That last one is the real kicker. You see, according to the “other fees at Caesars Suites at Caesars Palace, your resort fee does not cover wifi. It covers “internet access”.
That means you can plug an ethernet cable into your computer. But if you want to use your phone or tablet on the internet, that will cost you $14.99 per day.
Need to use wifi in public areas? Your $14.99 per day doesn’t cover that. You’ll have to pay $25 every day you will need to use wifi anywhere in the resort that is not your room.
Likely you will have a car during your stay in Las Vegas. Don’t believe the talk that you don’t need a car. I did it once staying at Luxor. Trust me, you need a car.
To park it yourself is $15 a day. For valet parking that used to be free all across Vegas, $28 per day will leave your wallet.
Those prices add up quickly. So do yourself a favor. Go to Resort Fee Checker before you decide on a resort. Remember, you’re going to be expected to pay for the resort fee. But checking first can save you some money by choosing a resort with a lower fee.
How to Avoid Resort Fees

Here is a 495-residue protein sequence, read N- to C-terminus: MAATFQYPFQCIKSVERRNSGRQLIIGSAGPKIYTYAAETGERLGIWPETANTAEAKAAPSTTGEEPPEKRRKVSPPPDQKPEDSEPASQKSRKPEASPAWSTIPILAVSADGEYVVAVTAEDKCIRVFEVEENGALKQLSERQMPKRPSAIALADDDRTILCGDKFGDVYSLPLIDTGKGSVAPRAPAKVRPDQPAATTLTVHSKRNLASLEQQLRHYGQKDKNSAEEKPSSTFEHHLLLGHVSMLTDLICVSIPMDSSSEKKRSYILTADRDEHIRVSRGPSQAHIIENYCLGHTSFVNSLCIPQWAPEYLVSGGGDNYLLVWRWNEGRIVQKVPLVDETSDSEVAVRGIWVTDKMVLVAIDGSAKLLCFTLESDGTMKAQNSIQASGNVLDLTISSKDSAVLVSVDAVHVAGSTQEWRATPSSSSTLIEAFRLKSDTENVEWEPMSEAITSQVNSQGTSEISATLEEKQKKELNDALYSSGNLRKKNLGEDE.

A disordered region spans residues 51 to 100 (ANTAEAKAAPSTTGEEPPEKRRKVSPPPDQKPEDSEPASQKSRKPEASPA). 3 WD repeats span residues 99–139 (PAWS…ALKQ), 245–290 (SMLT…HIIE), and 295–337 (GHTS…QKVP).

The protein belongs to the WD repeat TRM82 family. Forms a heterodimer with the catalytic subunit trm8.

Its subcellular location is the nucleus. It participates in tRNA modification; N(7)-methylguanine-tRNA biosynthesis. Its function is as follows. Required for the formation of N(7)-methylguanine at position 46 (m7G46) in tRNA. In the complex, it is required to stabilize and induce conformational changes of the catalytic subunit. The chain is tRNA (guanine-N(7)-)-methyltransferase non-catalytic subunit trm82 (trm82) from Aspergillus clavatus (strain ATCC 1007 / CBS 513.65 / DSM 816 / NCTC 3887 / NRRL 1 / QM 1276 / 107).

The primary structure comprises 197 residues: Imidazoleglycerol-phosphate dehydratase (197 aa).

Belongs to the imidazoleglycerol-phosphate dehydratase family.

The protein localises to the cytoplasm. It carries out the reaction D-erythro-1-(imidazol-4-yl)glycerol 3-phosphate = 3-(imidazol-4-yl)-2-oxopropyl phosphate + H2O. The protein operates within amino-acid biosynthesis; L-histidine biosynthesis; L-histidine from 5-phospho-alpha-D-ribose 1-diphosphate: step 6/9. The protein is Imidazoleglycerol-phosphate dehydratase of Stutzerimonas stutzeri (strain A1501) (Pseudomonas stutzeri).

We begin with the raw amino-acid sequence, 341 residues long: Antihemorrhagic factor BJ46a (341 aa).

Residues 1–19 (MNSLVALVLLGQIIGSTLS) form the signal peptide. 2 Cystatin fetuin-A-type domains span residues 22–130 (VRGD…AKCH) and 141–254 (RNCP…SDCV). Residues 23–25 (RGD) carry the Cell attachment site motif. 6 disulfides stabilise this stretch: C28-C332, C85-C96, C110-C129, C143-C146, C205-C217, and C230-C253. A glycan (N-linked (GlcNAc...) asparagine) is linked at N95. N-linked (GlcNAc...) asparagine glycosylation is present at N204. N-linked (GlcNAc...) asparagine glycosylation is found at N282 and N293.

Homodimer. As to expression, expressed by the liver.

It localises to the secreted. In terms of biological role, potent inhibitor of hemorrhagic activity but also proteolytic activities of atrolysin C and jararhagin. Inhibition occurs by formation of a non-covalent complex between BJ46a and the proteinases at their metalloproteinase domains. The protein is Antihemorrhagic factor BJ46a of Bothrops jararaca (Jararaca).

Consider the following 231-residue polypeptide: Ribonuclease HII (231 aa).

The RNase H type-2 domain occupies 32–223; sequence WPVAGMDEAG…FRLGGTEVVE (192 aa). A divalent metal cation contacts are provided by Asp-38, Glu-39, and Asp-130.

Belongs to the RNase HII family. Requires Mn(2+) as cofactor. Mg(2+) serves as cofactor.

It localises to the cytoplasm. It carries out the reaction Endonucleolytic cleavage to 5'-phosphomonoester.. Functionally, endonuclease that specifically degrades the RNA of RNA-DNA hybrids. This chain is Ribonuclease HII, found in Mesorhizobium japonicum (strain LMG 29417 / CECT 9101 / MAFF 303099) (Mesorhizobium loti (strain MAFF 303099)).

The first way to avoid a resort fee is to use Resort Fee Checker. If you can’t avoid the fee, at least you can pay a lower one.
Another thing you can try is to address the issue before checking in. It’s a longshot, but you might be able to negotiate your way out of paying the resort fee. Get them to tell you what it covers.
When you check out, the resort is going to expect you to pay their fees. This is a good time to talk to the hotel manager. If you didn’t use the things the fee was supposed to cover, see if you can convince the manager to remove them.
It’s unlikely all the fees will be removed. But perhaps one or two days’ worth of fees might be able to come off.
Because the resort fee is supposed to cover services offered by the resort, if something wasn’t working, use that as the reason to remove the fees. Was the wifi spotty or didn’t work? Try to get them to remove the fees. Or at least reduce them.
Were your fees clearly defined when you booked your resort? If not, demand a refund. You shouldn’t be responsible for paying for fees you didn’t know were going to be charged.
Finally, you can dispute the charges with your credit card company. If your reasons for disputing the charges are like the ones I just listed, there’s the possibility that the credit card company will honor your request.